The NFL Orders More Ties

That’s about the only way you can spin it. By reducing overtime to 10 minutes – while inexplicably keeping the Peter King Pussyboy Fair-is-Fair Rules in place – the league has guaranteed more of something their customers hate.

Ties are a waste of everybody’s time. That’s why in American sports, we just don’t do them.

Yeah, yeah. Soccer. I know. It’s the primary reason why soccer is a minor professional sport in America. If we are going to spend 8 hours and $400 on a sporting event, we are doing nothing if not paying for an OUTCOME – good, bad… or horrific. (Think Jeff Triplette officiated NFL game).

Of course, this move has been gussied up in the pretty flowered dress of “player safety” by saying that the 71st, 72nd, 73rd, 74th, and possibly 75th minutes of a tackle football game are exponentially more dangerous, exhausting, and possibly career damaging than the previous 70 minutes.

Show me your work, NFL.

And the pro-league spin on this, is that last season there would have only been “two more” ties under these rules, is an argument that misses the point. It’s hardly a matter of “what will a few more hurt?” It’s a matter of…. “why do we still allow this to happen?”

In every sport we have, ties have been aggressively hunted down, and virtually exterminated. Only in certain sports, where inducing an outcome may be completely impractical, are ties allowed to remain.

In hockey, the NHL has been the most progressive in reducing ties. In 1983 the NHL adopted the 5 minute overtime. In 2005 the NHL added the shootout after the 5-minute OT. And just last year, the NHL went to 3-on-3 for overtime to help avoid shootouts.

Now there’s a league that gets it!

As I like to always say: Overtime ain’t “fair-time.” It’s meant to produce a winner. You had a whole game full of “fair.” Now, it’s time we all went home.

In golf, the only major event that still doesn’t get it, is the USGA with their 18-hole Monday playoff in the US Open. This is a relic. Just like most of the USGA board members in Far Hills, NJ.

Sure, it ends on Monday (barring weather delays) but sometimes even takes overtime of the overtime like with Tiger Woods over Rocco Mediate in the 2008 US Open.

Everybody remembers Tiger’s putt on 18 on Sunday to force the Monday finish – “Did you expect anything different!?” – but how many people remember what happened on Monday?

Tiger and Rocco Mediate played 18 more holes – as per the USGA’s antiquated embrace of an era long since gone in American sports – and were STILL tied. So they THEN went to sudden death.

And Tiger won on the first hole. Which was the 7th hole at Torrey Pines. With a par.

Hey, nice finish. I don’t even think you can find that US Open winning putt on YouTube.

So let’s get this straight: the USGA believes that ITS championship is SO special, and SO important, that a mere sudden death playoff on Sunday would somehow cheapen the outcome? Yet, when 18 more holes on a Monday (with most of America at work, and 1/3 of the fans able to return to the course) STILL don’t produce a winner….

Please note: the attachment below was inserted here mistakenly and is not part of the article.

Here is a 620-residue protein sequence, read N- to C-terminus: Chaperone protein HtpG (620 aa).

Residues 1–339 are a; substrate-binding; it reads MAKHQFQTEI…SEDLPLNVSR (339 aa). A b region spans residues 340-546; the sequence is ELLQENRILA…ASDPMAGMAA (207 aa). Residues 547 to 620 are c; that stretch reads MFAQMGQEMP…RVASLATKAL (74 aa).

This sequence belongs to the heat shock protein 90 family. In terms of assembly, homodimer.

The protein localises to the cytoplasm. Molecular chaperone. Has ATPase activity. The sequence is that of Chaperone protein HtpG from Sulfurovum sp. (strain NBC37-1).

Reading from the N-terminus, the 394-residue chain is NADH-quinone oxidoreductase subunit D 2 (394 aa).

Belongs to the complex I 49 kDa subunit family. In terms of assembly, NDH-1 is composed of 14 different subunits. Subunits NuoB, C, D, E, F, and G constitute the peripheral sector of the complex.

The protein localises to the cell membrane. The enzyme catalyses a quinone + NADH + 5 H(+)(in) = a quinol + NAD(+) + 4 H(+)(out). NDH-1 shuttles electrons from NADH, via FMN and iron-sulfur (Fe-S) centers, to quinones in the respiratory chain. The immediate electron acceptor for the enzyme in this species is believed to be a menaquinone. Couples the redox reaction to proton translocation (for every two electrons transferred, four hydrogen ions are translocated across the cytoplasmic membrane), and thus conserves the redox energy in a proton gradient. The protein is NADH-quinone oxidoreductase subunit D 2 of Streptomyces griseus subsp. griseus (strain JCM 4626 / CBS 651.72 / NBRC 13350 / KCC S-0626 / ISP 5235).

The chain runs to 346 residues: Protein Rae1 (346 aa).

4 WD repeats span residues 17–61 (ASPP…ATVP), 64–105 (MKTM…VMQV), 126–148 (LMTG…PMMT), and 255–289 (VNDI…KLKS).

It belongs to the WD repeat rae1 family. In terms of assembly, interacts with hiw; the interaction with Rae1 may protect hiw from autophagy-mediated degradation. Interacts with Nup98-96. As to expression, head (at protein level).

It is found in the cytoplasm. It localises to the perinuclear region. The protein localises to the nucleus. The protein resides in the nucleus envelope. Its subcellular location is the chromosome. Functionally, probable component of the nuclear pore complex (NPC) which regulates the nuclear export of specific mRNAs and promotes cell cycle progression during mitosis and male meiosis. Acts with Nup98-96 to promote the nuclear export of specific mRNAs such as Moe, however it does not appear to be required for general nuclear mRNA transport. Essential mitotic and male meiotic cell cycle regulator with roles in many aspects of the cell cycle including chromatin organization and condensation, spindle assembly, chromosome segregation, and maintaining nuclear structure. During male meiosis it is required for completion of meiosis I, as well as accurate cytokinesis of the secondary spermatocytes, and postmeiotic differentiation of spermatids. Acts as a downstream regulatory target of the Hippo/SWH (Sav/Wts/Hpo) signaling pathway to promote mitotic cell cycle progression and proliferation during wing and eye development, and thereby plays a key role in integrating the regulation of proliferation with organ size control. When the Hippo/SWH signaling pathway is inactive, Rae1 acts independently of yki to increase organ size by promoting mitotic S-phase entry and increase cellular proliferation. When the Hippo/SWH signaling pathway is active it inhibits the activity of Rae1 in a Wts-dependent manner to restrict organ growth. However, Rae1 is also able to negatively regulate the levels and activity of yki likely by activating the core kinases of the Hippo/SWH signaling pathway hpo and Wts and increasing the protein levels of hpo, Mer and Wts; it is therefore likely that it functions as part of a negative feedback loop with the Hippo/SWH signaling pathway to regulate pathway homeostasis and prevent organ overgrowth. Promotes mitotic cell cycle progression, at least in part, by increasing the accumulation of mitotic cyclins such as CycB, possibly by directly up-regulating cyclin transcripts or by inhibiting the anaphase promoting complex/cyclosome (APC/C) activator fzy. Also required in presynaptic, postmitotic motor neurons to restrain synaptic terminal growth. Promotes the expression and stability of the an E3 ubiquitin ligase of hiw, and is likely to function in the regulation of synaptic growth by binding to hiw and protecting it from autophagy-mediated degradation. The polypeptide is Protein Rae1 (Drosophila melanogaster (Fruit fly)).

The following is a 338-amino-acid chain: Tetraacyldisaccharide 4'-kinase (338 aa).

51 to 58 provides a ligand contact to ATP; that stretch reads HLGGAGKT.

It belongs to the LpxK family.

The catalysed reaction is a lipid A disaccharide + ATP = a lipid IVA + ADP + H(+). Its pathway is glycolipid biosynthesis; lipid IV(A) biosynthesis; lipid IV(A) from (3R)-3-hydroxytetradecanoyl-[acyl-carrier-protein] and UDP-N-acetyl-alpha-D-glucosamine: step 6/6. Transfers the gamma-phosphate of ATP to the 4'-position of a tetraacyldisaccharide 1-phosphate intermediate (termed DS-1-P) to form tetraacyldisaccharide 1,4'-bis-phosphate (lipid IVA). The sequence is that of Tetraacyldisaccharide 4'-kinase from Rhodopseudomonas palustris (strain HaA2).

“Okay then… I guess we can do sudden death.”

It makes me want to punch somebody in the face.

The excitement and electricity of a Sunday evening sudden death (or even 3 hole aggregate, like the PGA and the British Open) finish at the US Open, would be incredible. But nah…

The NFL needs to go back and look at the statistics on it’s old overtime outcomes. Last I recall, the coin-flip winner won approximately 53% of the games, to the loser’s 47%. A six-percent spread is not insignificant, but it’s damn sure close enough to be fair for me.

Besides, we want excitement, we want an actual outcome, and we want to go home. It’s not that complicated.

About the Author

Steve Czaban is a 25 year sports radio veteran, who hosts an afternoon drive show in Washington D.C. He also appears on "Bob and Brian" in Milwaukee. "Czabe" also writes and edits his own commentaries for www.czabe.com and other on-line and print publications. He can be reached at czabe@yahoo.com.

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3 Comments

  1. I would like to see them go back to the old “sudden death” (or “sudden victory” in today’s PC world) with one exception-do away with the coin toss to start overtime and instead go to alternating possession. Since most teams think that it is advantageous to “defer” to the second half so they can attempt to get the double possession (score to end the first half and get the ball to start the second half), they now would be at a disadvantage to start overtime. It is a risk each team must take – a guaranteed “advantage” for the second half or a possible chance at a huge disadvantage for overtime.

    Imagine your Kirk led Redskins against the Patriots in the Super Bowl. NE wins the pre-game coin toss and elects to defer. Patriots kick-off, the game is back and forth, the Patriots score to end the second quarter. Pats get the ball to start the 3rd and score again. Your beloved Redskins are now down 14 pts. Krik puts on a show and leads his (and your) team to tie the game at the end of regulation. Overtime. Pats now have to kick since it is there turn. ‘Skins recover the onside kick. Kirk moves the ball but the play stalls. In comes your boy Dustin Hopkins to kick the 45 yarder for the win.
    Lord Belichick’s advantage of deferring has come back and kicked him in the fella’s.

    That, my radio friend, is a double win.

  2. Player safety my butt. This is about the NFL believing the games are getting too long and is allied to the reduction in breaks the league is trying for.

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